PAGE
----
Just-Cash June

Want to join me on a little experiment I’m trying next month? I’m going to only spend cash in the month of June. It’s called “Just-Cash June” (unless someone can think of a better name).

Everyone who participates is allowed one non-cash expenditure. I’m not sure what mine will be yet. For many, I assume it will be rent, but I pay my landord via popmoney so I can save mine for something else.

I figured I’d give everyone advance notice so you can get to a cash machine in time.

FAQ

What are the rules?
If you choose to accept, you can spend only cash from June 1 to July 1. Everyone gets ONE get-out-of-jail-free card, where you can use any payment method you want. Optionally, blog or tweet about your experiences. Did your spending habits change? Was it freeing or annoying? Let me know in a comment below if you’re joining the experiment.

Why are you doing this?
I’ve experimented with Credit Card vs Debit Card spending, and found that I spend less when I use a Debit Card for everyday spending. So I want to continue the experiment to see if I’ll spend even less if I have to physically hand someone cash to make a purchase. I’m still a big fan of credit cards, especially sign-up bonuses, but I’m also a fan of spending less and conscious spending.

What about online purchases?
Unless you can figure out how to pay e-merchants with cash, you have to shop online now or wait till July. Humans somehow survived for 10,000 years without online shopping, so I think we can do another month.

What about bills?
Most bills have an auto-pay feature, which I highly suggest you sign up for anyway. It deducts the amount due from your checking account each month, so you never need to remember to pay bills any more. This is one step to “automating” your finances.*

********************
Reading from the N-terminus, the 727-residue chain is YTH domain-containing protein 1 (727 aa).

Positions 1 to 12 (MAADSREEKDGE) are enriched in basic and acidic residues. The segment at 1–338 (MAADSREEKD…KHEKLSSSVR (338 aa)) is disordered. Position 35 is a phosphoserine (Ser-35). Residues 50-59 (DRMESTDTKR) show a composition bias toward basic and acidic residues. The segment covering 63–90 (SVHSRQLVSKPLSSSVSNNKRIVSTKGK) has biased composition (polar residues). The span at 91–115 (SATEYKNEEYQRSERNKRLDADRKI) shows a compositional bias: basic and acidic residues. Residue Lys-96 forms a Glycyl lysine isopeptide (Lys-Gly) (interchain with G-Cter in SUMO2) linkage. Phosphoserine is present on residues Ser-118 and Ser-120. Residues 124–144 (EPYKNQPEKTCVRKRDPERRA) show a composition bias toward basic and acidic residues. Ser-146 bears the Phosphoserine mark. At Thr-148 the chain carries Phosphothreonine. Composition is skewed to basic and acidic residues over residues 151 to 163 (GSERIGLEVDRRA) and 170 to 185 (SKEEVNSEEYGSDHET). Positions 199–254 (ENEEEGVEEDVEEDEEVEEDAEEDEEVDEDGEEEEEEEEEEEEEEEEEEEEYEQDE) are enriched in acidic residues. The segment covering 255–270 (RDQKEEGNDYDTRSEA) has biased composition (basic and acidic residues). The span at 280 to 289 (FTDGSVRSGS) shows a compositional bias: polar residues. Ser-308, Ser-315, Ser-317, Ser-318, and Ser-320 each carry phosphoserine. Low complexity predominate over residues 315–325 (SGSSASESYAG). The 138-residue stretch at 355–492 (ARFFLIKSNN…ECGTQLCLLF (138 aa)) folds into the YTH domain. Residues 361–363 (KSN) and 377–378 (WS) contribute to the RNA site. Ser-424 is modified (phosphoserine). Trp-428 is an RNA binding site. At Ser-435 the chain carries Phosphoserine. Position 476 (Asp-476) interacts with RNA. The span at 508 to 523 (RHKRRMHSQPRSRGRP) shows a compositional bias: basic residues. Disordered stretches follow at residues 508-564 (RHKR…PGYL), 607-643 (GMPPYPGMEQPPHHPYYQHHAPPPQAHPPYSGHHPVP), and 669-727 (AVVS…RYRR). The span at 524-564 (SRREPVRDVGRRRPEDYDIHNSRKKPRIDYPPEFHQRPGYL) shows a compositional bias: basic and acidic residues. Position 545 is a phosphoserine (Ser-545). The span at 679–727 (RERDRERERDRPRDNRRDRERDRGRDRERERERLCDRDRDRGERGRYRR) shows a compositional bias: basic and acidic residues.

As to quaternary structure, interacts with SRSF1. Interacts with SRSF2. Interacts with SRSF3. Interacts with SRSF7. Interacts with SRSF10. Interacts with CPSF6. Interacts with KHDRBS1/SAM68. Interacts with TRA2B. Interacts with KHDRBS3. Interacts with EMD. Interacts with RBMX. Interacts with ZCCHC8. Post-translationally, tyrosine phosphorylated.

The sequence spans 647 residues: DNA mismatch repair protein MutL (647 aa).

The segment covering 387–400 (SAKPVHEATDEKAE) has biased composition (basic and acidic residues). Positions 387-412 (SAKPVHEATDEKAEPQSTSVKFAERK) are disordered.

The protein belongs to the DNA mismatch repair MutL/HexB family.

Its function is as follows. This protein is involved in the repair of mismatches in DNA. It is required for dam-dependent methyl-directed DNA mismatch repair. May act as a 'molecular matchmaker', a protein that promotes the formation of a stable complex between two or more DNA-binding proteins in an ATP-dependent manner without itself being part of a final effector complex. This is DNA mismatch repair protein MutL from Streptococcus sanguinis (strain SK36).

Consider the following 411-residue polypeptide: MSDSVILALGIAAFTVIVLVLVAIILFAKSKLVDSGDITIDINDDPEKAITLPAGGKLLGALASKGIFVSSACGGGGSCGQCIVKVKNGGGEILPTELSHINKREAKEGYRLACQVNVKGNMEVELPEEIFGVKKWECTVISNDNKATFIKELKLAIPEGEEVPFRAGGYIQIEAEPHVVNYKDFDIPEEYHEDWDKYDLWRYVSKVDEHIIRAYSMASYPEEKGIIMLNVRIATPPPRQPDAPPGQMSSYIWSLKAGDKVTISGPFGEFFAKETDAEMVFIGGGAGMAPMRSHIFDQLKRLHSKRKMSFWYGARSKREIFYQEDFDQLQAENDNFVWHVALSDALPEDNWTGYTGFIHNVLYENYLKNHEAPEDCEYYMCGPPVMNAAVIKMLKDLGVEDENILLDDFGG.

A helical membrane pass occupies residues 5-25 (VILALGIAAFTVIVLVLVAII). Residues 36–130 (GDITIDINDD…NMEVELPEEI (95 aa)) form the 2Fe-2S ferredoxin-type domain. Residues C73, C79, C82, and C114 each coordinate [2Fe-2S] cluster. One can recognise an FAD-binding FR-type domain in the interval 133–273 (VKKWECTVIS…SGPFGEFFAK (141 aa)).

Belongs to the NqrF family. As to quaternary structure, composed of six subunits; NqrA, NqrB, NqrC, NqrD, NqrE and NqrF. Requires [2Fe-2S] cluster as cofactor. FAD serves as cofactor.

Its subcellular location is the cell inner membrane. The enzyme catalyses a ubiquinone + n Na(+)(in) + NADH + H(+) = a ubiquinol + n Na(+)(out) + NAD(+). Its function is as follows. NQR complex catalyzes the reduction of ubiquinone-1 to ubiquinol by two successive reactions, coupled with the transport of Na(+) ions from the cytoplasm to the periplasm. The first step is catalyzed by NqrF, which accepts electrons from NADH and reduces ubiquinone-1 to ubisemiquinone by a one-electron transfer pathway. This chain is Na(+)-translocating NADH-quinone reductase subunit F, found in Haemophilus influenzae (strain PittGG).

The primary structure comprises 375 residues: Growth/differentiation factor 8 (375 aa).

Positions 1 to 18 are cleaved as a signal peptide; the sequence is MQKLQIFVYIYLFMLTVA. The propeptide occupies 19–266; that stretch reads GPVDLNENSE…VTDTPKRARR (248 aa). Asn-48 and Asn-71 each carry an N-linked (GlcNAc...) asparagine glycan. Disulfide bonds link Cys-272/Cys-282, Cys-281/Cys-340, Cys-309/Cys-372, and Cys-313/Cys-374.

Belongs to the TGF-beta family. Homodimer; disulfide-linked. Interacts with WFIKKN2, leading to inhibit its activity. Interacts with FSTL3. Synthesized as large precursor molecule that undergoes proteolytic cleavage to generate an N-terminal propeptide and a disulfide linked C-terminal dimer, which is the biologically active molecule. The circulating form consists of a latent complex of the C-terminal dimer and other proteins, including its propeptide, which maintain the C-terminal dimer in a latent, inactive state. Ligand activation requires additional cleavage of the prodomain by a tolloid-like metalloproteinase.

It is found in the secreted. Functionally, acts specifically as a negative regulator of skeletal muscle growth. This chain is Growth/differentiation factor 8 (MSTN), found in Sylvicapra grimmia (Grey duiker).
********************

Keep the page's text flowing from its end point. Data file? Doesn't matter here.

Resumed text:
How will you track your spending for June?
I’ll use Mint’s mobile app, which integrates with their website and lets you add cash purchases. You could use a piece of paper in your pocket if you want to go low-tech.

* The other main step is automatic savings plans such as having your 401k deducted from your paycheck, or setting up a monthly transfer from checking to savings. Set these things up too and you’ll be well on your way to automated, worry-free finances.

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Turn onesies into t-shirts

Lillia is potty training now, so she can’t wear onesies any longer. It would be a shame to get rid of them, so we just cut off the bottoms and turned them into regular t-shirts. Bam! New wardrobe!

That zig-zag pattern is accomplished by cutting with pinking shears, and it helps prevent the fabric from fraying. If you don’t have a pair of pinking shears, get a solid used pair and they’ll last forever. They probably feature in a craft project at least once a week around here.

(Dudes, I know it has the word “pink” in it, but they’re just scissors with sawtooth blades and that’s pretty manly when you think about it.)

When it comes to timing your retirement, only two questions matter

The names in this true story have been changed to protect the innocent.

At our Mother’s Day BBQ, the conversation turned to finances and Facebook’s IPO. The consensus among family members was that nobody was going to buy IPO shares in the company. But Aunt Marsha told me that a friend of hers was considering moving her entire 401k savings into shares of Facebook, at which point I almost choked on my BBQ Salmon. I explained that putting a large portion of capital into any single company is too risky, and advised Aunt Marsha’s friend to put the money in a low-cost index fund, and keep it there.